By Stacy Jacobsonsjacobson@abcnews4.com
CHARLESTON, S.C. (WCIV) -- A Lowcountry veteran is calling for more staff and an attitude change at Charleston's veterans medical center after she has fought for weeks to see a neurologist.
While Christine Childers' boys wrestled in their Summerville home, she watched from the sidelines.
"Boys! I have no hope I will never be able to get them to calm down," she said while sitting on the couch.
This mother of two has been out of step with her normal summer routine.
"Normally the summers are the beach, the water park, Virginia Beach to see family. We haven't been able to do anything," she said.
Childers served in the U.S. Navy from 1989 to 1993. Her back problems began at age 20 when she left basic training. Ever since, she had persistent back problems that resulted in three surgeries, she said.
On June 20, she said she felt a herniated disc in her back that caused pain down her leg. It hurts so much, she has trouble standing up and walking.
As soon as it happened, the Navy veteran went to the emergency room at the Ralph H. Johnson VA Medical Center in Charleston.
"They came in and said, 'What do you want us to do?' I got the feeling of, 'Tell us what you want us to do so we can get you out of here,'" she said of her emergency room experience.
After that, she went through several providers and even got a patient advocate.
"I was getting tired hearing the same thing: 'Let me make some phone calls and see what I can do,'" she said.
Six weeks after she went in Childers finally secured an appointment with a neurologist so she can receive the necessary treatment. Her appoint was scheduled for Aug. 12, she said.
But the attitude she encountered at the Charleston hospital bothered her even more than the wait time, she said.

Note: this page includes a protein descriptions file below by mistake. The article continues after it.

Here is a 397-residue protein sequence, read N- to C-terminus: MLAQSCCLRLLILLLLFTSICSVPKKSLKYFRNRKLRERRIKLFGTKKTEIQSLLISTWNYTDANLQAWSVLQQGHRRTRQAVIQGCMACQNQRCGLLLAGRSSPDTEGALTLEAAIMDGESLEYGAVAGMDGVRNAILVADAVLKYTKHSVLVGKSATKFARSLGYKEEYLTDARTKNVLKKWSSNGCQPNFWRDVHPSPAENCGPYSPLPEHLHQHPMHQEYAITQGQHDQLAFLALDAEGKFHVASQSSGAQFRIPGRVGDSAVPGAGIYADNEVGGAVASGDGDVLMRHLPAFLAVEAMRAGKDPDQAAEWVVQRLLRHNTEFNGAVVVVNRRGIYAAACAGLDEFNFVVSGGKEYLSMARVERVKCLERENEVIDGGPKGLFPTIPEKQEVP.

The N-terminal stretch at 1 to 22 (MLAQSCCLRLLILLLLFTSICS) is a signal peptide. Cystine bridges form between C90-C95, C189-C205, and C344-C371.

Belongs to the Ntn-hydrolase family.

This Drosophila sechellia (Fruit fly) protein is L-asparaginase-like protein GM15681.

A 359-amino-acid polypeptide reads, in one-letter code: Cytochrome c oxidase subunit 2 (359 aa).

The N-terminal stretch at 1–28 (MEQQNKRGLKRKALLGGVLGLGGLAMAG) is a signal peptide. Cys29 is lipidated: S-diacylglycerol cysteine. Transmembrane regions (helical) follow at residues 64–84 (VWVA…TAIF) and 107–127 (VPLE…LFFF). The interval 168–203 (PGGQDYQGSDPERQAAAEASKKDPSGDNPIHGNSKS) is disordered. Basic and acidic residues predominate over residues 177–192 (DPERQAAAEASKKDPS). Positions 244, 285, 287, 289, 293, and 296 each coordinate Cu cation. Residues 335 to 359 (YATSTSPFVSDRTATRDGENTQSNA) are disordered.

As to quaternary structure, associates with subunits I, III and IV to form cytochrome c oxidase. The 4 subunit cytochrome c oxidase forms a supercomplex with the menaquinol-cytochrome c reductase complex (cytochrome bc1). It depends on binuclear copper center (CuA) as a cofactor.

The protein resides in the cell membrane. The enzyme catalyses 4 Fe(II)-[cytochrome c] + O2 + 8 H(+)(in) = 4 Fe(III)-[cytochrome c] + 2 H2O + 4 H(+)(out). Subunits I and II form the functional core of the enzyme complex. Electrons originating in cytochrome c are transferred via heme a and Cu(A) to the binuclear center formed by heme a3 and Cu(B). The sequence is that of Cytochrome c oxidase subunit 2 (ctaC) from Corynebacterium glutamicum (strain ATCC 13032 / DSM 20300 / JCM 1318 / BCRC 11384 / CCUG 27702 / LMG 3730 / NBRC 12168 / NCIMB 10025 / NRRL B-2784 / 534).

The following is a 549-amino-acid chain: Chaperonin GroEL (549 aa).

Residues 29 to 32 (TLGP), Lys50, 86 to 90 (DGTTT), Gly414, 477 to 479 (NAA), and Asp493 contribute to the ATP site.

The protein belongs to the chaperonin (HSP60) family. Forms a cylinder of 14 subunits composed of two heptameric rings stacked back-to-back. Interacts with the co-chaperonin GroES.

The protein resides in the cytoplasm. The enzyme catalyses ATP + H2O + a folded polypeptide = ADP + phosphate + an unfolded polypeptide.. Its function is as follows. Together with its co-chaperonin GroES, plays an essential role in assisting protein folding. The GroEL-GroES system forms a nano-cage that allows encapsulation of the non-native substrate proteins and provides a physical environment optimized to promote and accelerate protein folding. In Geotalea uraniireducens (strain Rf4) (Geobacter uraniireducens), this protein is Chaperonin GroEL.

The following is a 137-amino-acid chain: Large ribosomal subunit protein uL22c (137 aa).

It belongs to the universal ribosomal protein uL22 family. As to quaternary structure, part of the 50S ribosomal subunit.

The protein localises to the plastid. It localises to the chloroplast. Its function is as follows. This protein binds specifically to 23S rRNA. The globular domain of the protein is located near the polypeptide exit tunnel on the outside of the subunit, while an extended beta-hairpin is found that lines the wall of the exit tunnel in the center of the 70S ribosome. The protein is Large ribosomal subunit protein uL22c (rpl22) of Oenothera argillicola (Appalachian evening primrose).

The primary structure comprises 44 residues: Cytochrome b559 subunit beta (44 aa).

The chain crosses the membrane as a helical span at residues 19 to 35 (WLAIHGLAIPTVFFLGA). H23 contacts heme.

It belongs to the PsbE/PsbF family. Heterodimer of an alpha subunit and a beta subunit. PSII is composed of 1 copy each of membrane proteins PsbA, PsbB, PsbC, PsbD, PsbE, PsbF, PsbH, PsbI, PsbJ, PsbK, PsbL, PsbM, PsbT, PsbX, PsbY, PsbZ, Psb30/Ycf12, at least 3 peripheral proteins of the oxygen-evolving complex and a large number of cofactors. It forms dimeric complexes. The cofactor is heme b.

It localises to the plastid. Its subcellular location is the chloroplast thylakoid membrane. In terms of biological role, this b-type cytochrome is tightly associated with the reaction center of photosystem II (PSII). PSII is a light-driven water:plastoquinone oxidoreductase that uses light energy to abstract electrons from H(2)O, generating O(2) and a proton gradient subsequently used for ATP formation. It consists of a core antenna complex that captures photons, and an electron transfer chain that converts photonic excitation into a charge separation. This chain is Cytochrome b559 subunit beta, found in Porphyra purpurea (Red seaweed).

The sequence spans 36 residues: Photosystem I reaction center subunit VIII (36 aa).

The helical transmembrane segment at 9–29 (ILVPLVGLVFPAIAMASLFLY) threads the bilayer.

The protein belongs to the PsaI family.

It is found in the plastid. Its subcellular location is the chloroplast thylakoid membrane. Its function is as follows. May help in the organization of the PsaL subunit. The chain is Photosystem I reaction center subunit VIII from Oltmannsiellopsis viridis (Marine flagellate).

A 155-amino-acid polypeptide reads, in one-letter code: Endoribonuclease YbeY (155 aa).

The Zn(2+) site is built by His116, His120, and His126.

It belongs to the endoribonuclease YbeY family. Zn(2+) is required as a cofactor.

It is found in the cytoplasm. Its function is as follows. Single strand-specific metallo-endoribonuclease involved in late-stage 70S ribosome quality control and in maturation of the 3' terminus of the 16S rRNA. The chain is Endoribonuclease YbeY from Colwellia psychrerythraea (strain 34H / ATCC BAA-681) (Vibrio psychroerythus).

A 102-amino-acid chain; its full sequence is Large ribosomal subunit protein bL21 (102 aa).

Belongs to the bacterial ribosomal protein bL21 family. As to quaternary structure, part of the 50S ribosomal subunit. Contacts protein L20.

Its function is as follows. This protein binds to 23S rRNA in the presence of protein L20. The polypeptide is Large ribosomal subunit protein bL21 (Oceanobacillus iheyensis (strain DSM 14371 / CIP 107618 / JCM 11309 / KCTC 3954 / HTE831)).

"If you're in the medical field, that's part of your job to be passionate or caring about your patients and I don't feel that," she said. "I'm just one little veteran that has a little back problem, compared to these men and women coming home nowadays fighting for our freedom. We should be bending over backwards for them."
Ralph H. Johnson VA representative Tonya Lobbestael could not comment on Childers' case specifically due to patient-protection laws.
However, she said the VA planned to add more weekend and evening clinic hours and has been hiring more staff in the last few months.
She also released a statement to ABC News 4:
"Charleston VAMC provides comprehensive medical and mental health care for Veterans who often have complex medical conditions. Our VA has a full complement of highly trained physicians and providers in multiple specialty areas to include pain management, neurosurgery and orthopedics, to name a few. Our interdisciplinary medical team works across medical specialty areas to determine the most efficacious treatment plan for Veteran patients, often utilizing e-consults to speed response and enhance care coordination for the Veteran. Patients living with chronic pain are often dealing with multiple issues including PTSD, substance abuse, orthopedic issues, obesity, etc. Charleston VAMC's practice is to take the most conservative approach to managing pain utilizing such treatment options as physical therapy, weight loss management and alternative therapies like acupuncture, yoga and mindfulness first. This practice serves to reduce the need for more invasive procedures and reduces long-term opioid regimens in a number of patients while alleviating pain and improving health outcomes. VA providers refer patients for specialty care based on the most appropriate clinic to address the patient's medical condition. While the average time for non-urgent/non-emergent specialty care appointments is currently 24 days at Charleston VAMC, we routinely work urgent or emergent patients into specialty clinics on the next clinic day. Charleston VAMC also has an Emergency Department that operates 24 hours a day, 7 days a week for Veterans who have emergency medical needs."